Vocabulary learning is one of the core aspects of mastering a language (Richards & Renandya 2002: 255). Judging by what types of courses SuperMemo users choose or create themselves, it is also in high demand among foreign language learners.
New vocabulary courses in SuperMemo
The lexicon of any language can be divided into words, which are perfect small items or, in other words, chunks of knowledge that our SuperMemo method of spaced repetition works best with. This is why we enjoy designing vocabulary courses so much; we know that SuperMemo provides its users with an ideal environment to develop their lexical competence. The SuperMemo.com system has long been equipped with the “Extreme” series that includes learner’s dictionaries for 4 major languages: English, German, Spanish and French.
Each language in the “Extreme” series contains 25,000 meanings, or senses, divided into 4 parts and 6 levels according to the Common European Framework of Reference. The vocabulary ranges from the simplest, most frequently used words to very rare ones that even native speakers may find demanding or interesting to acquire. Each entry includes:
- the keyword and its definition in the target language recorded by native speakers,
- one or two examples of use,
- part of speech,
- collocations or synonyms when applicable.
All these elements are needed for the dictionary to be complete for learning purposes. Depending on the language and level, the “Extreme” courses are equipped with:
- additional recordings and translations to English, Polish, Chinese Mandarin (simplified), German, Spanish, Italian, Russian and French. We have been adding new elements, features and updates ever since the series was first launched in 2010.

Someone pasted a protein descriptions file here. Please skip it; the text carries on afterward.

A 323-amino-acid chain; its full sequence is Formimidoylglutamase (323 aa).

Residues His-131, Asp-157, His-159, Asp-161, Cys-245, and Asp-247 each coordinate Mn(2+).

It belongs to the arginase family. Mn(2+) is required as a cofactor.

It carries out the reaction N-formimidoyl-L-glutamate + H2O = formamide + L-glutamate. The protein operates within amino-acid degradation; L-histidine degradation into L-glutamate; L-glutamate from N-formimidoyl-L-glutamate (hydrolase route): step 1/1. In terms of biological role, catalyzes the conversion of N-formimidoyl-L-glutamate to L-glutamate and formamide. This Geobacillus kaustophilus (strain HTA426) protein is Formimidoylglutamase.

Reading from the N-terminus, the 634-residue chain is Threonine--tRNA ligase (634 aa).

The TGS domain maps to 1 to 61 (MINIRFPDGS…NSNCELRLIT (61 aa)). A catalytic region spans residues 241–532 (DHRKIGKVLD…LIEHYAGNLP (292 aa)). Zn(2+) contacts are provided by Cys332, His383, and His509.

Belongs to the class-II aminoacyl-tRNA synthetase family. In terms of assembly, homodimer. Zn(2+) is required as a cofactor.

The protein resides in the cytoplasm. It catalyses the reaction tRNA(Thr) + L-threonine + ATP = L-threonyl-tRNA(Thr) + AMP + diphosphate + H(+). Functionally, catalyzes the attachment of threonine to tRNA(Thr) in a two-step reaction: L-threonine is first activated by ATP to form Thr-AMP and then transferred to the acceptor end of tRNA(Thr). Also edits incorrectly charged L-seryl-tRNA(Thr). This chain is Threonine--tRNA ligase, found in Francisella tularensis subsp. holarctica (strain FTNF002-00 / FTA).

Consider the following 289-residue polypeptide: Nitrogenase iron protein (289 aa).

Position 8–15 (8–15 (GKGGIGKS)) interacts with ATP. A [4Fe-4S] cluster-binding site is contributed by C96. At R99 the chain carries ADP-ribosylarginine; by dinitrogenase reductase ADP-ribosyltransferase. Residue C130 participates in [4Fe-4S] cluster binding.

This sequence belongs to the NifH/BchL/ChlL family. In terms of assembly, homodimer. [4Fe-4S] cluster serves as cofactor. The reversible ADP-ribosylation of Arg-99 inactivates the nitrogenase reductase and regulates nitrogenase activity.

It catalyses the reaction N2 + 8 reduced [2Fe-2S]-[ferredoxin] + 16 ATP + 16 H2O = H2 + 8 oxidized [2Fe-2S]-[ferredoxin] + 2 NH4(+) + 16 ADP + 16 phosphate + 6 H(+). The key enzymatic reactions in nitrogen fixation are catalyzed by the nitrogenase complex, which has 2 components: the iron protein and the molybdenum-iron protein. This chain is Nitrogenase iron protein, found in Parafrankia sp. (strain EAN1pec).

We are often asked by SuperMemo users about vocabulary courses for other languages. For a long time now, we have been thinking not only about how to optimally add new languages to the series, but also how to best equip them with multiple translations to make them useful for more and more learners. Obviously, creating dictionaries for learning with such requirements in mind is a project that takes a team of lexicographers for multiple languages and many months of focused work. With our own “extreme” experience so far, we started to realise that we would achieve the most effective result by cooperating with specialists in the field of lexicography who would already have the core of the material prepared. As it happens, SuperMemo is an associated company of the PWN Group, a leading publisher of dictionaries and automatic translation services, and active member of the international publishing community with licensing agreements linking us to some major world brands. We therefore had a chance to look far and wide for inspiration. We did thorough research and devoted countless hours to discuss our needs with top dictionary makers; we experimented with automatic translation and tried merging lexical information from different sources. And still, we were not satisfied with the outcome.